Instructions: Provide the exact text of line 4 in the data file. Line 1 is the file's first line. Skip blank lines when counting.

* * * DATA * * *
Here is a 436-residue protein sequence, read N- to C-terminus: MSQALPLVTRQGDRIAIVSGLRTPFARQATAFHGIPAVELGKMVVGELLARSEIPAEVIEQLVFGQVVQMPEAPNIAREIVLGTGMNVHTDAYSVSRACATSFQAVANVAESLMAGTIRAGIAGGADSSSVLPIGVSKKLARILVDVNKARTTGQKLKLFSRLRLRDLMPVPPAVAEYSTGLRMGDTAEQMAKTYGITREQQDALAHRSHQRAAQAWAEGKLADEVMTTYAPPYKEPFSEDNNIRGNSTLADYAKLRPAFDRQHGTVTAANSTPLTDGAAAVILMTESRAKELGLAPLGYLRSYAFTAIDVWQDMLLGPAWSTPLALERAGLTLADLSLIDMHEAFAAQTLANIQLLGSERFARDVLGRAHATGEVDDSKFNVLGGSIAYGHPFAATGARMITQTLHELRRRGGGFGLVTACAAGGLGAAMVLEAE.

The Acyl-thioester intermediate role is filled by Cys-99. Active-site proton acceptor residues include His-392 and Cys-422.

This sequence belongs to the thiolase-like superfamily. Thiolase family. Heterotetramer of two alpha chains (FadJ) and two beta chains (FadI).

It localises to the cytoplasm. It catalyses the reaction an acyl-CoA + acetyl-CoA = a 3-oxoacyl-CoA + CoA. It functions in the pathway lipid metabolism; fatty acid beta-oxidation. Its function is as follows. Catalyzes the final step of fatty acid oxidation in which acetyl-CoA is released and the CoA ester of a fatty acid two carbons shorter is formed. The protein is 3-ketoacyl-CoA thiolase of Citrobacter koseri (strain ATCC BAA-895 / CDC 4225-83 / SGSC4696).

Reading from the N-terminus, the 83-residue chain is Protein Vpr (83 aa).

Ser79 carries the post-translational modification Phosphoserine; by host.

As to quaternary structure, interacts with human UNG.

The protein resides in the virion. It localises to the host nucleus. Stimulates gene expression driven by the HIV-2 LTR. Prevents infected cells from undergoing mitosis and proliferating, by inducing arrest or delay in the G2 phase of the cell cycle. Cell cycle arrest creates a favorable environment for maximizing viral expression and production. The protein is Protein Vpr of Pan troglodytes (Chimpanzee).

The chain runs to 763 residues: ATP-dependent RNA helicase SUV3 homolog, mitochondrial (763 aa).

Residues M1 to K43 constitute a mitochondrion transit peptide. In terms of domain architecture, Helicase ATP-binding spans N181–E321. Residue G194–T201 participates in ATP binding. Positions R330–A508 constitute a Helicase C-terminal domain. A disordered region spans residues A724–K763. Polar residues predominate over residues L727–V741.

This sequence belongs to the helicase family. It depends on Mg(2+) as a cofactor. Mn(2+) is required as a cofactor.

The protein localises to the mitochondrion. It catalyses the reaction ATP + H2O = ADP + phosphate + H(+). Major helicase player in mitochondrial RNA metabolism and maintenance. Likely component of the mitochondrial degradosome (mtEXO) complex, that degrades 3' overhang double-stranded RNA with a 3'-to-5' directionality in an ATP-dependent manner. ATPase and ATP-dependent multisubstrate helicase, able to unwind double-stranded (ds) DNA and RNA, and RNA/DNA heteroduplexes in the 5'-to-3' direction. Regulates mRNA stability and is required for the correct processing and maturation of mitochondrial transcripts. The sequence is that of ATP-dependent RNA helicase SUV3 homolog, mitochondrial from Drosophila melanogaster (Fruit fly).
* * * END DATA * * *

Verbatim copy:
It localises to the cytoplasm. It catalyses the reaction an acyl-CoA + acetyl-CoA = a 3-oxoacyl-CoA + CoA. It functions in the pathway lipid metabolism; fatty acid beta-oxidation. Its function is as follows. Catalyzes the final step of fatty acid oxidation in which acetyl-CoA is released and the CoA ester of a fatty acid two carbons shorter is formed. The protein is 3-ketoacyl-CoA thiolase of Citrobacter koseri (strain ATCC BAA-895 / CDC 4225-83 / SGSC4696).